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British Industrial History

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Robert Broom Hodgson

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Robert Broom Hodgson ( - 1950)


1951 Obituary [1]

"RICHARD BROOM HODGSON was the founder of R. B. Hodgson and Co, afterwards becoming managing director of R. B. Hodgson and Company (Sheffield), Ltd., Sentinel Steel Works, Sheffield. In the course of his long professional career, which dated back to 1887, he was closely concerned as an expert with testing steels for machines and tools, his advice in this direction being extensively sought by numerous engineering firms.

He received his technical education at the Birmingham and Midland Institute and the Birmingham School of Art. After serving his time in the engineering works of Messrs. Stanford and Beesley, Ltd., from 1880 to 1887, and gaining some experience as a toolmaker with Messrs. Corder and Turley, he was engaged as draughtsman and engineer to Messrs. Brampton Brothers, Ltd., cycle-chain makers, and subsequently superintended the erection of new buildings and numerous extensions to the plant. This was only one of several firms with whom he held important positions.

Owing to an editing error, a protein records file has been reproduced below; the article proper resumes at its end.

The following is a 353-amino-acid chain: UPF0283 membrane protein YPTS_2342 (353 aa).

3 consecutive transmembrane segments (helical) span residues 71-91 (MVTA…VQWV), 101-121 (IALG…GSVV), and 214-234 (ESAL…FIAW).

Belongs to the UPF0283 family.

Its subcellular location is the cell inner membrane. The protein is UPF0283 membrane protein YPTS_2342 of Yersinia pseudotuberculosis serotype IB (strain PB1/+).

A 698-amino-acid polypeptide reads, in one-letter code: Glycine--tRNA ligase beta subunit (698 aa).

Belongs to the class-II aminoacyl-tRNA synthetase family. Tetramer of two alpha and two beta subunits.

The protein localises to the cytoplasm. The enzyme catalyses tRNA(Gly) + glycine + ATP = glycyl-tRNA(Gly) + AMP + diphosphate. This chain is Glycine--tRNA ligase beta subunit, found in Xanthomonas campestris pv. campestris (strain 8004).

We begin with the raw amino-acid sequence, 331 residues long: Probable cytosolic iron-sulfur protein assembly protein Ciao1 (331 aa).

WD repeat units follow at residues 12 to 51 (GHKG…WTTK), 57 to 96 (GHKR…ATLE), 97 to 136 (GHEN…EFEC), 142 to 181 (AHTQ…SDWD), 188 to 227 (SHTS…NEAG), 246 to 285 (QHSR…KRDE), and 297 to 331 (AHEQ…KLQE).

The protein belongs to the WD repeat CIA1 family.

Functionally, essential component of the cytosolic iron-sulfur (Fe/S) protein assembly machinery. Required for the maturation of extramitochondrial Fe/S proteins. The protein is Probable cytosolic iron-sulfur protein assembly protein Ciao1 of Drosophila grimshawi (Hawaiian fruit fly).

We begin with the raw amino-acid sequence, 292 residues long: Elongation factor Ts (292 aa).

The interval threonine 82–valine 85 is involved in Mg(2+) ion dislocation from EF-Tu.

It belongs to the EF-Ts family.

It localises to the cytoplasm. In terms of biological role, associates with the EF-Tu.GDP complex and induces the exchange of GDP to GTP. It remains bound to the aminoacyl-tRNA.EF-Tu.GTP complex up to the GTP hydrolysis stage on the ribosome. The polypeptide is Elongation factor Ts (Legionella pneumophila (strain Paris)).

In 1896 he began to practise as a consulting engineer and for the following twelve years acted as adviser to a number of firms in the Midland area in the engineering and allied industries. In 1908 he removed to Sheffield where the company he had established was registered as a limited company in 1919 and he continued to direct it up to the time of his death at his home in Sheffield on 30th August 1950. Mr. Hodgson was elected an Associate Member of the Institution in 1898 and transferred to Membership in 1911. He was the author of a text-book, which dealt with machines and tools for metal cutting, and published books entitled "Emery Grinding Machinery" and "Machinery and Tools Employed for Working Sheet Metals". He also contributed a number of papers to the Birmingham Association of Mechanical Engineers, and for one paper gained the Association Diploma. He had been a Member since 1894. In addition he read a paper on the Destruction of Towns' Refuse before the Public Health Congress, at Blackpool, in 1899."


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